One of the perpetrators said on camera that "the only reason we killed this man is because Muslims are dying daily" and "we apologize that women had to see this today, but in our lands our women have to see the same." As I've endlessly pointed out, highlighting this causation doesn't remotely justify the acts. But it should make it anything other than surprising....

   
http://www.guardian.co.uk/commentisfree/2013/may/23/woolwich-attack-terr...


Catchfire
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OathofStone wrote:
But Kropotkin aren't all soldiers who serve in occupying armies 'war criminals'?

This is a perfect example of baiting. Please don't do that.


kropotkin1951
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Bacchus wrote:

Well he was a drummer in the band so maybe his drums was a war crime to those that hate the sound of drums?

Quote:

Unlike army musicians who form bands and will usually be limited to medical orderly duties in wartime, corps of drums drummers are principally fully trained infantry soldiers, with recruitment into the corps of drums coming after standard infantry training. A corps of drums will deploy with the rest of the battalion, and will often form specialist platoons such as assault pioneers, supporting fire or force protection.

Historically, the drum was used to convey orders during a battle, so the corps of drums was a fully integrated feature of an infantry battalion. Later on, when the bugle was adopted to convey orders, drummers were given bugles, but also maintained their drums and flutes.

http://en.wikipedia.org/wiki/Corps_of_Drums

It seems that no matter where you are born you are not really British unless you are white.  The suspects are being called Nigerians of British birth.  How racist can you get? It reminds me of a certain Canadian track star who went from being a Canadian hero to a Jamaican bum in seconds flat.


Bacchus
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That kind of racism is very normal I fear. Its almost woven into the fabric of our society. As soon as anyone has done anything in a negative light you will see the digging for something in their background, or upbringing or religion very quickly (unless your a WASP then its just because you were insane, on drugs or 'went bad')


Bacchus
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As per CNN:The British soldier killed in a gruesome attack was a ceremonial drummer and had served as a machine gunner in Afghanistan

 

Though the pic of him is as a band member and the drummer part if highlighted first


kropotkin1951
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A more generic picture of what British troops look like in Afghanistan would not evoke the same response as an "innocent" band member with no real connection to the UK's Afghan troops. The British press wants people to see Heroes instead of the image that the locals have which is of foreigners who regularly kill civilians.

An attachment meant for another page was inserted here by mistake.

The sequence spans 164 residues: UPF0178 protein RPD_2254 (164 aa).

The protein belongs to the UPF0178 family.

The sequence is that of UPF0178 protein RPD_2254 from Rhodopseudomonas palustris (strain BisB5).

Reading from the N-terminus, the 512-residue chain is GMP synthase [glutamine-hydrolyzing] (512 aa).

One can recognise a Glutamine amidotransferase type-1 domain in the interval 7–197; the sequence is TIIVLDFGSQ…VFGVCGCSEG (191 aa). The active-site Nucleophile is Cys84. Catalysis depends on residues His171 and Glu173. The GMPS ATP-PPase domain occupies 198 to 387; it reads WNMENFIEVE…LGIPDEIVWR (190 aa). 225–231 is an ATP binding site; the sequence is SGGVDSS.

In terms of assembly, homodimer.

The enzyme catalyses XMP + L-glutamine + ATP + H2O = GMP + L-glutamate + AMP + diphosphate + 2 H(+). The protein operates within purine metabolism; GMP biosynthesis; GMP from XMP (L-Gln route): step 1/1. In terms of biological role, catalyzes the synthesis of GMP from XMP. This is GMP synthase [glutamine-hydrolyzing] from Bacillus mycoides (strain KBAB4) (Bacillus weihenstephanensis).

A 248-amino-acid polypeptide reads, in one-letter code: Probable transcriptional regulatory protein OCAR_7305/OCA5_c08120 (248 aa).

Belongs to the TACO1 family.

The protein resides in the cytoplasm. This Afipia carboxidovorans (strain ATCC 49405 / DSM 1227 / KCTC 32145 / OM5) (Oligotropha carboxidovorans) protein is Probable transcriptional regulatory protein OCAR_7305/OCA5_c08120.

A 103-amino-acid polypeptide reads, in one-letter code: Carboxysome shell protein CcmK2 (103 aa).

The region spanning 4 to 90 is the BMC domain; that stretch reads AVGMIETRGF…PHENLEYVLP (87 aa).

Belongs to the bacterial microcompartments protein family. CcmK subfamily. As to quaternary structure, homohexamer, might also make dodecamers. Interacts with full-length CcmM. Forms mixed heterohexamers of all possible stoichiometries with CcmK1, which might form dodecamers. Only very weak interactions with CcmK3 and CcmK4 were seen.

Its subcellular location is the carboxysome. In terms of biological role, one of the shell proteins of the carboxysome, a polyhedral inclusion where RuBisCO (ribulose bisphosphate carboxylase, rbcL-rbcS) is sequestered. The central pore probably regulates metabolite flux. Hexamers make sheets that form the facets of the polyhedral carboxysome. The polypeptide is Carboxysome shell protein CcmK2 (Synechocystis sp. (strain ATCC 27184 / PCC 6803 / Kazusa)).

Paladin1
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Catchfire wrote:

OathofStone wrote:
But Kropotkin aren't all soldiers who serve in occupying armies 'war criminals'?

This is a perfect example of baiting. Please don't do that.

 

You are quite right.

Kropokin I apologize for attempting to bait you, it was small of me. Thank you for your genuine response.


6079_Smith_W
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Despite what Mr. Greenwald says, just because the U.S. and U.K. don't recognize their own actions as terrorist doesn't mean the word has no meaning.

http://www.bbc.co.uk/news/uk-22636624

If this BBC piece is correct, does anyone here believe the perpetators would want to have their act dismissed as the product of insanity? I sure don't.

And it's not like this is the first time this has happened in Britain. It's not even the first time soldiers from that barracks have been targetted.

http://en.wikipedia.org/wiki/Kings_Arms,_Woolwich

 

 


contrarianna
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6079_Smith_W wrote:

Despite what Mr. Greenwald says, just because the U.S. and U.K. don't recognize their own actions as terrorist doesn't mean the word has no meaning.

http://www.bbc.co.uk/news/uk-22636624

If this BBC piece is correct, does anyone here believe the perpetators would want to have their act dismissed as the product of insanity? I sure don't.

And it's not like this is the first time this has happened in Britain. It's not even the first time soldiers from that barracks have been targetted.

http://en.wikipedia.org/wiki/Kings_Arms,_Woolwich

"Despite what Greenwald says..." There's no obvious clue that you are commenting on what he said.

You have shot down several arguments never made.
 


6079_Smith_W
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Not sure where you get that from. I'm just looking at the headline. I think he poses some interesting and some good points, but really, the piece is heavy rhetoric verging on satire.

Like this:

Quote:

It is very hard to escape the conclusion that, operationally, the term has no real definition at this point beyond "violence engaged in by Muslims in retaliation against western violence toward Muslims".


And the Michael Moore quote, and using the U.S. refusal to recognize its own terrorism as a foil.

It is cute to a point, but sorry; terrorism exists. It is not just some construct. States use it, and movements use it. And dancing around that is no more productive than dancing around the question of when and against whom it is fair game.